Wednesday, June 6, 2018

Story Stitching with Gail Kittleson

Stitching together an historical novel requires so much research. My husband Lance and I just returned from two full weeks filled with World War II museums, POW camps, citizens’ stories, and site visits.

This arrangement of all the literature we gathered resembles my brain after so much exposure, although I seem never to tire of this era. And, as

Francis Bacon wrote, “By far, the best proof is experience.”

Fiction requires many types of information beyond basic historical facts. Often, what strikes me might seem trivial to others, but it’s the little things that flavor a novel.

For example, at the Yorkshire Eden Camp Museum, 29 buildings with incredible WWII displays, the Women’s Land Army stood out to me. In this an entire building devoted to women’s roles in the battle against Nazism, a specific corner still makes me smile:

About a thousand Land Girls specialized in...what would you guess? Repairing tractors? Harvesting hay? Hoeing endless rows of carrots? They did all of that, but the answer is...


Since rats ate food destined to feed British troops, the land girls pursued them like Hitler’s henchmen. Called to work farms in place of deployed men, these young women devised methods of attack. Sometimes they simply routed them from granaries or storage bins and whopped them to death with shovels, other times they gassed the ravenous creatures.

One element of this display boasts a hen’s roosting box. You stick your hand in to count the eggs... ARGH! You recoil and lift the lid to a sharp-toothed rat. Stuffed, of course. Talk about bringing the past to life...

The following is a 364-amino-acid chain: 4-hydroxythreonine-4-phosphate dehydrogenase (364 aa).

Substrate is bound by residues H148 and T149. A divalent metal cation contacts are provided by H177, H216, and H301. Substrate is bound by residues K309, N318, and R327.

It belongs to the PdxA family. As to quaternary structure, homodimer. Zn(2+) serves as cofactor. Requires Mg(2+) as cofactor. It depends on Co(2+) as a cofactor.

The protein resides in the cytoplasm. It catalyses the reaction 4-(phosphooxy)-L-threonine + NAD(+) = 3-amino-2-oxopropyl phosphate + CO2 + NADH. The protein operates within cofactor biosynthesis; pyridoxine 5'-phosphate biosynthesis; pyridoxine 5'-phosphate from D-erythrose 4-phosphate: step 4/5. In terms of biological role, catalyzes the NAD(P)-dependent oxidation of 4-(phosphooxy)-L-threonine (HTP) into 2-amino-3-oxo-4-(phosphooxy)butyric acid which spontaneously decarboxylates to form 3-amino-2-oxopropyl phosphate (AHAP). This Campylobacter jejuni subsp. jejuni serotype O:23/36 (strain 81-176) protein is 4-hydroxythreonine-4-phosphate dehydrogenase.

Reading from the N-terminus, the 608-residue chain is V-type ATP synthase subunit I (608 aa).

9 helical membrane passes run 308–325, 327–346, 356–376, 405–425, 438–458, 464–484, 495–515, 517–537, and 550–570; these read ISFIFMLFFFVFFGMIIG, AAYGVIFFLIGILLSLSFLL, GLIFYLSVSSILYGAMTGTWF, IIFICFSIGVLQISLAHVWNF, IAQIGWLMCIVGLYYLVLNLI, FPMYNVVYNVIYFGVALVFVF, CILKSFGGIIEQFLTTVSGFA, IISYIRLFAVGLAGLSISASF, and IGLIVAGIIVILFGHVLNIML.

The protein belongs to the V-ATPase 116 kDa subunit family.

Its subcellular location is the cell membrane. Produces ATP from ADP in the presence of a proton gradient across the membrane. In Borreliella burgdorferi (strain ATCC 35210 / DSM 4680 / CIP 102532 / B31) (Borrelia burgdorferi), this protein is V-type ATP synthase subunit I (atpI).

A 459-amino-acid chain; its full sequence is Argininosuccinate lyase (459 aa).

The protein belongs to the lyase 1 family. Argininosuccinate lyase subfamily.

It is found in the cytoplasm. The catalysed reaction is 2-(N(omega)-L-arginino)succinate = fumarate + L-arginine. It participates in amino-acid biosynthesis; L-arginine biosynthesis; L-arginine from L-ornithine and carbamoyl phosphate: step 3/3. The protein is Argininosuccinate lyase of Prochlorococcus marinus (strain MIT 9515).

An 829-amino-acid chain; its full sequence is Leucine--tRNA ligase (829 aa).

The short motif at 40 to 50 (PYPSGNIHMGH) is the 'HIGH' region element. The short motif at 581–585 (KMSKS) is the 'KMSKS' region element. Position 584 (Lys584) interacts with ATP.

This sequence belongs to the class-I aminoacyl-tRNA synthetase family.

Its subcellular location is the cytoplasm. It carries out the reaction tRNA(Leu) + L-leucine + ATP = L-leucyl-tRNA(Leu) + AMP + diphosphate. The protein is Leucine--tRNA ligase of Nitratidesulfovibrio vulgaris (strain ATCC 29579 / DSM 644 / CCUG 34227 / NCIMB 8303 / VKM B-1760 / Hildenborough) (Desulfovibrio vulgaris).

Westminster Abbey

Sooner or later, I’ll probably stitch this gleaning into a novel, along with so much else. From the beach and D-Day museum at Portsmouth, the launching point for Allied troops on June 6, 1944, to the large granite slab in Westminster Abbey engraved with three simple words:




to Blenheim Palace, where the down-to-earth Prime Minister who saved England was born prematurely, to the laburnum tree that shaded me in Oxford, these tidbits will surface when I need them.

 This laburnum in glorious full bloom captivated me—I’d taken a day to rest my painful feet, and in the garden of our hotel...voila! Exactly like the one Addie planted to honor her fallen soldier husband in In Times Like These, but now I could truly embrace its beauty.

What we find online or in textbooks serves us well, but our tour convinced me that site visits meet our research needs even better. It’s one thing to craft facts into fiction, another to enter an era’s very heartbeat.

Hats off to Francis Bacon!

You can see more photos from Gail’s trip at, as well as her World War II series, Women of the Heartland. 

About Gail:

Lest you think Gail flies off to England any old time, this was her very first visit to the magic island, but she definitely wants to return. Normally, her quiet life passes in a little north Iowa town where she and Lance enjoy grandchildren and gardening. In another life, she taught college expository writing and ESL, and still facilitates writing and creativity workshops and retreats. She loves connecting with her readers.


  1. Gail, thank you for sharing your story stitching with your travels and information gained.

    1. So glad you stopped by, Marilyn. Fun to share!

  2. Thank you for sharing your very interesting post.

  3. Gtreat poat! I love seeing and learning new things.